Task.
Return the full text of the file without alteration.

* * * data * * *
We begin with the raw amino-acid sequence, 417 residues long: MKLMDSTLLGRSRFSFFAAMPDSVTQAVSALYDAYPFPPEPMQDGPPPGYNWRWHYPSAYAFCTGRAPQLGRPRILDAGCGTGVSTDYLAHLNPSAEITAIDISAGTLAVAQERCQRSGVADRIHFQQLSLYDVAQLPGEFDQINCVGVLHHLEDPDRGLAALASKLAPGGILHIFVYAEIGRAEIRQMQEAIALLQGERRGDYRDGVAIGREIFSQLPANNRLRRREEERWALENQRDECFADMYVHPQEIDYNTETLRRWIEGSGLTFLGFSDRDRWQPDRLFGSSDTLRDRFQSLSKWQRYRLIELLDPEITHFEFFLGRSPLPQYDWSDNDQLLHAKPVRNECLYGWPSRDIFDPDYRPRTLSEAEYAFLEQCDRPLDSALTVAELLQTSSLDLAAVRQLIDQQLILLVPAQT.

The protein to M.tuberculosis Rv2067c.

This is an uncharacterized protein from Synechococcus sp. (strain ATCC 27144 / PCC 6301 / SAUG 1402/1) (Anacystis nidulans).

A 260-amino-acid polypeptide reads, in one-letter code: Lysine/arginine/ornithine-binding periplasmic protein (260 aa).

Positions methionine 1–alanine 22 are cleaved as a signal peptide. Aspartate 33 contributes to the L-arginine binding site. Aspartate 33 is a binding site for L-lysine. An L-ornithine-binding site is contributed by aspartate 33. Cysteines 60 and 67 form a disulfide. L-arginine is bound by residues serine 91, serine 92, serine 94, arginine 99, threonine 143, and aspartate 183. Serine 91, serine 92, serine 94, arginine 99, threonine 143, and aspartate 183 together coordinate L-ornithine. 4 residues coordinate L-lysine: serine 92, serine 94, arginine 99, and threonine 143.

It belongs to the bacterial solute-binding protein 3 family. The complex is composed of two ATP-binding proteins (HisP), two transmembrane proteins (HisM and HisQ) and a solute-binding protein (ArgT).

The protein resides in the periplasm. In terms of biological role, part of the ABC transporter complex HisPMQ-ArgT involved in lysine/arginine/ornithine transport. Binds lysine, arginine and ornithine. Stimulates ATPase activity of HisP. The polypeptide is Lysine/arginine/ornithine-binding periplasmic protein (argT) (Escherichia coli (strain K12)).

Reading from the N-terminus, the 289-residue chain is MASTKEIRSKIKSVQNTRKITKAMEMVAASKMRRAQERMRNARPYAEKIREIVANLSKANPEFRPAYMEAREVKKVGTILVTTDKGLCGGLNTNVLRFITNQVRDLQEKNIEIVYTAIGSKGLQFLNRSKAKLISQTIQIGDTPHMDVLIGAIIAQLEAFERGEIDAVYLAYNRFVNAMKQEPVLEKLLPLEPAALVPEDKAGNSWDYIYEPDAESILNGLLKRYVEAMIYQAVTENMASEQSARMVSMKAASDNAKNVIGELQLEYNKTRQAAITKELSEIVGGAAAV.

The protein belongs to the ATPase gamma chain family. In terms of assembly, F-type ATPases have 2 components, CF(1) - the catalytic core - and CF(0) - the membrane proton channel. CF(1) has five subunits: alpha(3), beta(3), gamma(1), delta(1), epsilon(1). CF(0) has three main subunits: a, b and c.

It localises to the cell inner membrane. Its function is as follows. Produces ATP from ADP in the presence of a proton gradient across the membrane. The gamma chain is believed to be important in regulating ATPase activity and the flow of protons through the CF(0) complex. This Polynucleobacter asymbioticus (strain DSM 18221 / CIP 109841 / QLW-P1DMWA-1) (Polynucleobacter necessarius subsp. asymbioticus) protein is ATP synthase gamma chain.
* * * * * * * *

We begin with the raw amino-acid sequence, 417 residues long: MKLMDSTLLGRSRFSFFAAMPDSVTQAVSALYDAYPFPPEPMQDGPPPGYNWRWHYPSAYAFCTGRAPQLGRPRILDAGCGTGVSTDYLAHLNPSAEITAIDISAGTLAVAQERCQRSGVADRIHFQQLSLYDVAQLPGEFDQINCVGVLHHLEDPDRGLAALASKLAPGGILHIFVYAEIGRAEIRQMQEAIALLQGERRGDYRDGVAIGREIFSQLPANNRLRRREEERWALENQRDECFADMYVHPQEIDYNTETLRRWIEGSGLTFLGFSDRDRWQPDRLFGSSDTLRDRFQSLSKWQRYRLIELLDPEITHFEFFLGRSPLPQYDWSDNDQLLHAKPVRNECLYGWPSRDIFDPDYRPRTLSEAEYAFLEQCDRPLDSALTVAELLQTSSLDLAAVRQLIDQQLILLVPAQT.

The protein to M.tuberculosis Rv2067c.

This is an uncharacterized protein from Synechococcus sp. (strain ATCC 27144 / PCC 6301 / SAUG 1402/1) (Anacystis nidulans).

A 260-amino-acid polypeptide reads, in one-letter code: Lysine/arginine/ornithine-binding periplasmic protein (260 aa).

Positions methionine 1–alanine 22 are cleaved as a signal peptide. Aspartate 33 contributes to the L-arginine binding site. Aspartate 33 is a binding site for L-lysine. An L-ornithine-binding site is contributed by aspartate 33. Cysteines 60 and 67 form a disulfide. L-arginine is bound by residues serine 91, serine 92, serine 94, arginine 99, threonine 143, and aspartate 183. Serine 91, serine 92, serine 94, arginine 99, threonine 143, and aspartate 183 together coordinate L-ornithine. 4 residues coordinate L-lysine: serine 92, serine 94, arginine 99, and threonine 143.

It belongs to the bacterial solute-binding protein 3 family. The complex is composed of two ATP-binding proteins (HisP), two transmembrane proteins (HisM and HisQ) and a solute-binding protein (ArgT).

The protein resides in the periplasm. In terms of biological role, part of the ABC transporter complex HisPMQ-ArgT involved in lysine/arginine/ornithine transport. Binds lysine, arginine and ornithine. Stimulates ATPase activity of HisP. The polypeptide is Lysine/arginine/ornithine-binding periplasmic protein (argT) (Escherichia coli (strain K12)).

Reading from the N-terminus, the 289-residue chain is MASTKEIRSKIKSVQNTRKITKAMEMVAASKMRRAQERMRNARPYAEKIREIVANLSKANPEFRPAYMEAREVKKVGTILVTTDKGLCGGLNTNVLRFITNQVRDLQEKNIEIVYTAIGSKGLQFLNRSKAKLISQTIQIGDTPHMDVLIGAIIAQLEAFERGEIDAVYLAYNRFVNAMKQEPVLEKLLPLEPAALVPEDKAGNSWDYIYEPDAESILNGLLKRYVEAMIYQAVTENMASEQSARMVSMKAASDNAKNVIGELQLEYNKTRQAAITKELSEIVGGAAAV.

The protein belongs to the ATPase gamma chain family. In terms of assembly, F-type ATPases have 2 components, CF(1) - the catalytic core - and CF(0) - the membrane proton channel. CF(1) has five subunits: alpha(3), beta(3), gamma(1), delta(1), epsilon(1). CF(0) has three main subunits: a, b and c.

It localises to the cell inner membrane. Its function is as follows. Produces ATP from ADP in the presence of a proton gradient across the membrane. The gamma chain is believed to be important in regulating ATPase activity and the flow of protons through the CF(0) complex. This Polynucleobacter asymbioticus (strain DSM 18221 / CIP 109841 / QLW-P1DMWA-1) (Polynucleobacter necessarius subsp. asymbioticus) protein is ATP synthase gamma chain.